This Memorial Day weekend, as part of an annual rite, veterans will roar into the Washington area on the motorcycles. Many of the older ones – grey bearded and what remains of their hair in a pony tail – served in the Vietnam War, and will visit the Vietnam War Memorial.
I have come to appreciate the Vietnam War Memorial more than I used to. But I have never really liked it.
I have always seen it as kind of an insult. A sepulchral depression into the earth, its stone facade lists the names of those who died. By throwing at us the names of the dead, the message delivered is clear: This war was a waste, these people died in vain, and your chief emotion in thinking about the war should be regret.
And yet, those who died are heroes who served in a noble cause. America fought the Vietnam War to prevent the spread of communism throughout Southeast Asia. Unfortunately, America did not fight to win and committed too few resources to the battle too late, and lost. Just the kind of incrementalism we see now in President Obama’s war against ISIS.
The results of losing the war proved its merit. Vietnam because communist, its people suffering terribly. In Cambodia, the communist leadership unfurled one of the century’s great genocides. Fortunately, fighting the communists in Vietnam may well have prevented communism from taking root in other parts of Southeast Asia and creating a massive new Soviet-backed bloc.
Many of you may disagree. But the effort of our veterans should still be celebrated, not diminished.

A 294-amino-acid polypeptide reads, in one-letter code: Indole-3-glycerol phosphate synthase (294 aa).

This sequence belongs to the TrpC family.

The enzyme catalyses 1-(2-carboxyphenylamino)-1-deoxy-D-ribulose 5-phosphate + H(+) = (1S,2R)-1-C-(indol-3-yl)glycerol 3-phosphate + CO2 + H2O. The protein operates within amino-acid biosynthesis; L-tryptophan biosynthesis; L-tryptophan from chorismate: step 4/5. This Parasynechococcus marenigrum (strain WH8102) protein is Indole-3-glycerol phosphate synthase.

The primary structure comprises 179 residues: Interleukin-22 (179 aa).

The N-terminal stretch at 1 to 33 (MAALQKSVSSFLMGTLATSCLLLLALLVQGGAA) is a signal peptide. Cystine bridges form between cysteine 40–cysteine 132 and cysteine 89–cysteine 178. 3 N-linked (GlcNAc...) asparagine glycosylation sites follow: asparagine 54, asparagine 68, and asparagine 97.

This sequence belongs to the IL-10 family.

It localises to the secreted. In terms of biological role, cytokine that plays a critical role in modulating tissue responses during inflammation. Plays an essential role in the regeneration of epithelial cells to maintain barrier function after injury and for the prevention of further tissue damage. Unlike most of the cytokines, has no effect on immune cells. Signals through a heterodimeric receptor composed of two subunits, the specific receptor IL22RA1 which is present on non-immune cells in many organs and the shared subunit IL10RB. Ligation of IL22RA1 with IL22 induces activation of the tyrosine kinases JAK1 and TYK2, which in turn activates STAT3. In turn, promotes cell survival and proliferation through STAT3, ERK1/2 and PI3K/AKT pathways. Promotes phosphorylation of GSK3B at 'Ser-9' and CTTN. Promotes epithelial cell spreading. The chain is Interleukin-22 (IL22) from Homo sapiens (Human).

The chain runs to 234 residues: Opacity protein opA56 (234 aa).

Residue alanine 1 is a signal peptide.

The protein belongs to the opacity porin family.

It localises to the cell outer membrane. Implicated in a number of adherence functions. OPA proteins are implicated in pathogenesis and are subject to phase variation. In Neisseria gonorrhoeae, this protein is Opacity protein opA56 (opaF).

Still, I like the wall better after visiting many times and seeing the families of veterans find the names of their loved ones, sometimes etching copies of the engraving with charcoal on paper. It gives them something to cherish. And the moment is often cathartic, with emotions spilling over and onto the ground before the wall.
But there’s another, lesser known portion of the memorial, the glorious “Three Fighting Men” statue. It provides a welcome contrast to the staid mournfulness of the wall nearby. I thought you might want to read how Ronald Reagan and Jim Webb, who is running for president this year, ensured that something saluting the heroism of our veterans would be part of the memorial.
May God bless those who died for this country. And the wounded, for whom there is no particular holiday.
And may God especially care for those who died in Vietnam. Your deaths were tragic, but they were not in vain. You did not die for nothing.